Effect of rye level, fat source and enzyme supplementation on fat utilization, diet metabolizable energy, intestinal viscosity and performance of broiler chickens
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The Kielanowski Institute of Animal Physiology and Nutrition, Polish Academy of Sciences, 05-110 Jabłonna, Poland
Publication date: 1996-09-13
J. Anim. Feed Sci. 1996;5(4):379–393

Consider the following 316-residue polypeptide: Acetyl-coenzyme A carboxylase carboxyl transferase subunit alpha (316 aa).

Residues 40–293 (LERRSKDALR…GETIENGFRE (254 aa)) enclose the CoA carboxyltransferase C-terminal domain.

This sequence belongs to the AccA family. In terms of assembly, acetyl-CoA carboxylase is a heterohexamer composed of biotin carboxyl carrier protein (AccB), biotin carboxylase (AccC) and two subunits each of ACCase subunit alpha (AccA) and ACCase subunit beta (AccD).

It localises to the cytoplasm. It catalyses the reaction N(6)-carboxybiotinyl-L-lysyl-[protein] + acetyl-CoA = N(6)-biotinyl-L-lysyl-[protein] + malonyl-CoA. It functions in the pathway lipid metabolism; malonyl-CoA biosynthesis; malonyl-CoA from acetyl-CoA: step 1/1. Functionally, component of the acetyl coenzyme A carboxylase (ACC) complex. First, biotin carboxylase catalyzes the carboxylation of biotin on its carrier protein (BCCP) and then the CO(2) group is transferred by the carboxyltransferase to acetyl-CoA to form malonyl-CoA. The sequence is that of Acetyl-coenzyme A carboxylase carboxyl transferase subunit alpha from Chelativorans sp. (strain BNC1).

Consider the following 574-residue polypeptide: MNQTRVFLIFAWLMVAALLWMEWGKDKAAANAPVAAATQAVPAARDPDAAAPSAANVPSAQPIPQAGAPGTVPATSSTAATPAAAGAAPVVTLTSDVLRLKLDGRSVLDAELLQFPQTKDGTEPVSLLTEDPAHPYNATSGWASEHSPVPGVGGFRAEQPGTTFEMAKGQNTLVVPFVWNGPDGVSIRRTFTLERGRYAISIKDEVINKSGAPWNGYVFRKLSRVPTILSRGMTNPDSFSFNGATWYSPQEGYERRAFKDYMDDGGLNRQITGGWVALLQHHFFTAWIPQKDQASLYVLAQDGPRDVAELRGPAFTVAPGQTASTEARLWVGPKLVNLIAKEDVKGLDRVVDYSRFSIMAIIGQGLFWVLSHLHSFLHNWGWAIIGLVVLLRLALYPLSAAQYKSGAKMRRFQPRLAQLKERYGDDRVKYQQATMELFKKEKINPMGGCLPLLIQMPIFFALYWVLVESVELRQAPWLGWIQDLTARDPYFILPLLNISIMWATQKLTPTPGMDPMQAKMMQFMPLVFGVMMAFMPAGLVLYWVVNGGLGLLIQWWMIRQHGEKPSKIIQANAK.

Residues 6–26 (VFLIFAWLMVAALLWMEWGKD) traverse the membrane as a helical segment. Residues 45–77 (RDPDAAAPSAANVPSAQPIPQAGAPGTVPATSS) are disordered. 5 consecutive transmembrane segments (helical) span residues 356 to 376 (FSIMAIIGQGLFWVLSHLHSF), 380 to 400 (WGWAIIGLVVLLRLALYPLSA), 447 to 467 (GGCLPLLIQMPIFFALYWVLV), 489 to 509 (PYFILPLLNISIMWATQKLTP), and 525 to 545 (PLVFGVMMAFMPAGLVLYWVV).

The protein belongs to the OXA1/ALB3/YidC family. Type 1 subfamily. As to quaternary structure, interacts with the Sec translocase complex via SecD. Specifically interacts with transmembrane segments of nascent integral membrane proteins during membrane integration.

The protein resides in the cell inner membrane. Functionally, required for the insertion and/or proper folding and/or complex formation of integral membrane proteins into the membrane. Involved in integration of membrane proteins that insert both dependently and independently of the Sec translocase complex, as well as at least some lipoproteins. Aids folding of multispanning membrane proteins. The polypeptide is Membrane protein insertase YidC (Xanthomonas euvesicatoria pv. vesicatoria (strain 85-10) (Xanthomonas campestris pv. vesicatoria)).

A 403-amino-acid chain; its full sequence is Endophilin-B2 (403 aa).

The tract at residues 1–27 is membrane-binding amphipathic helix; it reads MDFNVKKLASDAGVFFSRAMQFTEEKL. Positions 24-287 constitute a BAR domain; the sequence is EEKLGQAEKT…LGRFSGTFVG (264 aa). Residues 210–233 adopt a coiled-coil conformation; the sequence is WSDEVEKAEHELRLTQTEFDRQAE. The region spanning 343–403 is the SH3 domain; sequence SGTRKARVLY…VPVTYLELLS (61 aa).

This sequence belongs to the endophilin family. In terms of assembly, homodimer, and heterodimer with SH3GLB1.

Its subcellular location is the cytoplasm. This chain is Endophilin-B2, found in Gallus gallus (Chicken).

Two experiments were conducted on 272 young broiler cockerels to determine the effect of rye level, degree of saturation of added fat and supplementation with enzyme preparations containing xylanase and β-glucanase on the nutritional value of rye-containing diets fortified with 8.5 (Experiment 1) or 6% (Experiment 2) fat. In Experiment 1, increasing the rye level (0, 15, 30 and 45%) in the diet containing 11.5% crude mixed fat significantly depressed (P ≤ 0.001) organic matter retention (OMR), protein (APD) and fat (AFD) apparent digestibility. The metabolizable energy value (AMEN) of the 45% rye diet was 8.5% lower than predicted because of this depression. Supplementation of diets with an enzyme preparation significantly improved OMR, AFD, AMEN (P ≤ 0.001) and APD (P ≤ 0.01) in ryecontaining diets. The AMEN of the supplemented diet containing 45% rye was 1.7% higher than predicted. In Experiment 2, substitution o f unsaturated (soya oil) with more saturated fats (lard or tallow, or soya oil and tallow 1:1) in the diet containing 30% rye, caused a significant decrease in AFD (P ≤ 0.001), OMR and APD (P ≤ 0.05). The AMEN of the tallow-containing diet was 1.28 MJ/kg DM lower than o f the soya oil-containing diet. Cockerels fed the tallow-containing diet were lighter and used 13% more feed per gram of body weight gain (BWG). The degree of saturation of added fat did not affect the viscosity of intestinal digesta, but the viscosity of droppings was significantly higher in birds fed saturated fats. Enzyme supplementation significantly reduced (P≤0.001) both intestinal and excreta viscosity, OMR, AFD and AMEN. Cockerels fed enzyme-supplemented diets were on average 10% heavier and used 15% less feed per gram BWG. The greatest difference in the AMEN value (1.65 MJ/kg DM) was noted between supplemented and unsupplemented tallow-containing diets. The results of these experiments suggest that enzyme supplementation is necessary in particular if broiler diets contain both a high level of rye and saturated animal fat.
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